West Coast instead slowed the pace of the game down, kicked backwards, shifted the Dogs’ zone and tried again. The result speaks for itself. The Eagles have been trying to play this precision football for most of the year.
In recent weeks, it has become the exception rather than the rule. West Coast are attempting to lift the pace of the game, running the wings and flanks and worrying less about stopping play. The Eagles have recorded their three lowest field mark totals for the season in their past three games; the average of 65 in that stretch about 25 lower than their average from Round 1 through Round 11.
They had a near-death experience in Round 12, falling out of the eight for the first time since Round 3, 2015. Coincidentally – or not – that flirtation with finals irrelevance came after season-ending injuries to key defenders Mitch Brown and Eric McKenzie (which necessitated the development of the man-zone scheme), and a seemingly serious elbow injury to key forward Josh Kennedy. That was supposed to be the death knell for West Coast then, too. As then, it may have spurred coach Adam Simpson on to a shift in playing style.
Kennedy is injured again now, a calf injury that sounded suspiciously like an Achilles tendon injury at the time and turns out to be a combination of the two keeping him out since Round 10. He is on a long but mostly short-term West Coast injury list, which includes veterans Sam Butler, Mark LeCras, Priddis and captain Shannon Hurn.
All have missed various chunks of time, as have 2015-16 regulars Hutchings, Masten, Sharrod Wellingham, Josh Hill, and Jamie Cripps. Recent trade-ins Lewis Jetta and Jack Redden have also struggled to stay in the team consistently, albeit Jetta has played some of his best football as an Eagle in the past six weeks.
In their stead, West Coast have relied upon last year’s exchange period acquisitions: Mitchell, Vardy, and Drew Petrie, who looks far from the moribund mummy he impersonated in his final season at North Melbourne. But critically, the Eagles have turned to their youth.
Dom Sheed, the 2015 Rising Star runner-up, has played 11 games this season after missing much of 2016 with a hip complaint. Liam Duggan looked assured at AFL level after flashing some brilliant ground ball and kicking abilities in 2015 and 2016. Tom Barrass, an experiment at the end of last year, has emerged as a ready-made and reliable key defender in spite of what history says about the development trajectory of young key position players.
Injuries and form lapses have opened up opportunities for other younger players: Jackson Nelson (eight games), Kurt Murtimer (four), Malcolm Karpany and Tom Cole (three each). The quartet are in their 21 and younger season, and represent the future. All have shown glimpses of potential, albeit in relatively minor roles – bar Nelson, who has played patches as West Coast’s primary rebounding defender.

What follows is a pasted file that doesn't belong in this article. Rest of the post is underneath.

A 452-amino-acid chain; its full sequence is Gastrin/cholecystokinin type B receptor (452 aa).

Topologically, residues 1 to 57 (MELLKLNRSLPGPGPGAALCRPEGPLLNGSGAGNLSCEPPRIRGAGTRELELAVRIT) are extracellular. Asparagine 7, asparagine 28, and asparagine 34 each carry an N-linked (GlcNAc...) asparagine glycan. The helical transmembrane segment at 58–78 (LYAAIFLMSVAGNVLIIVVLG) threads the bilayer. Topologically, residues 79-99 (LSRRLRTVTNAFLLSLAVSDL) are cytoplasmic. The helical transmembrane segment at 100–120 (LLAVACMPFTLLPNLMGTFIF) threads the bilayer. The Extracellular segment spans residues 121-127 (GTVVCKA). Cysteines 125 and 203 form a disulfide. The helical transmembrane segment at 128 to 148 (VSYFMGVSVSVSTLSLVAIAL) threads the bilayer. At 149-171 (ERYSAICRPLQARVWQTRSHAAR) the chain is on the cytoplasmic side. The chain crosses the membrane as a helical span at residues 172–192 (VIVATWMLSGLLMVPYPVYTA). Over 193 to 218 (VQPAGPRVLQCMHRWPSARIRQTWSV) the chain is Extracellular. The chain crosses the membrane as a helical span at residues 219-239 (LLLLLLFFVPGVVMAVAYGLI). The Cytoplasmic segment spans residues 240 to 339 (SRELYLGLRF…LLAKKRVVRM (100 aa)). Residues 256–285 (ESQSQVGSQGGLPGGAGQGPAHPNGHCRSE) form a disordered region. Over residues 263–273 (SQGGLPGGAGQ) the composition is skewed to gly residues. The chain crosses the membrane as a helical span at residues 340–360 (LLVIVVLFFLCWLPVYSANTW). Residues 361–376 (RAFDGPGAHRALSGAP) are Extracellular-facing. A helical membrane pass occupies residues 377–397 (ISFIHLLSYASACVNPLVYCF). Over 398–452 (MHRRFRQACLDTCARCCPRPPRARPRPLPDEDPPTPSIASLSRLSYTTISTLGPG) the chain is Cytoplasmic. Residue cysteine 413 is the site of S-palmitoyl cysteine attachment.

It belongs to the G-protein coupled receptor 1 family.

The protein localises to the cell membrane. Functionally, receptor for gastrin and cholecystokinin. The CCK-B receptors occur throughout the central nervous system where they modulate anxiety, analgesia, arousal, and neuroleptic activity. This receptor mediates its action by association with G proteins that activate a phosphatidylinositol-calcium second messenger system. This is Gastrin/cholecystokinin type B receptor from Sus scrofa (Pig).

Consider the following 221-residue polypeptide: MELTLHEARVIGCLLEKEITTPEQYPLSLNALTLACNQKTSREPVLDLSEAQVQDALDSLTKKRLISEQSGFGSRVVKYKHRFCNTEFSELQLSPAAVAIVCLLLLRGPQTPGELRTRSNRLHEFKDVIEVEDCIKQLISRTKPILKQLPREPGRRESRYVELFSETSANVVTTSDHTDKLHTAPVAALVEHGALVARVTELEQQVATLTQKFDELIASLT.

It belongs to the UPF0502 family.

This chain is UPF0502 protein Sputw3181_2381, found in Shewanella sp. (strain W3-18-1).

Cole and Karpany travelled east in what became West Coast’s youngest line up of the year to date. It may have been forced due to injury, but, equally, I suspect it is recognition that the team of year’s passed needed a shake up. Whether that is recognition that this year is now beyond West Coast’s grasp is an open question – particularly given the increasingly unlikely return of Naitanui to senior football in 2017.
This week, the West Australian reported that as many as seven of West Coast’s injured players could come in to their winning Round 15 line up. That quantum would be a mistake. The Eagles know what they have with Will Schofield, Josh Hill, Mark LeCras and dare I say it Matt Priddis. It’s time to give the new guard a run at making it work.
West Coast’s fixture is amenable to this selection policy. After hosting Port Adelaide this weekend, the Eagles have a four-week stretch of middling-to-poor teams: Collingwood (away, at Etihad Stadium), Brisbane (home), St Kilda (away) and Carlton (home).
Their final two rounds project as tougher: a near-full strength (whatever that means this year) GWS away and the Adelaide Crows at home. There is enough latitude in the next month to suck it and see.
It will create a decision gate on a number of West Coast’s veterans: Butler, LeCras and Wellingham (who while only 29 has a chequered, mostly self-inflicted injury history) remain unsigned beyond this season. The status of Josh Hill is unclear – the notoriously cagey Eagles did not provide a contract date for Hill upon his re-signing in 2015. Drew Petrie and Sam Mitchell’s decisions also loom large, albeit the former is almost certainly not in West Coast’s long term plans.
Can the Eagles continue to push games into their younger players, modify their tactics, and contend in 2017? That may be a bridge too far. But by recognising the need to continuously work at the state of their list, while being aware of the realities of the situation they find themselves in, the Eagles have an opportunity to avoid the pitfalls of ageing teams who’ve come before them.
West Coast’s day of reckoning is rapidly approaching. Fortunately, they know it.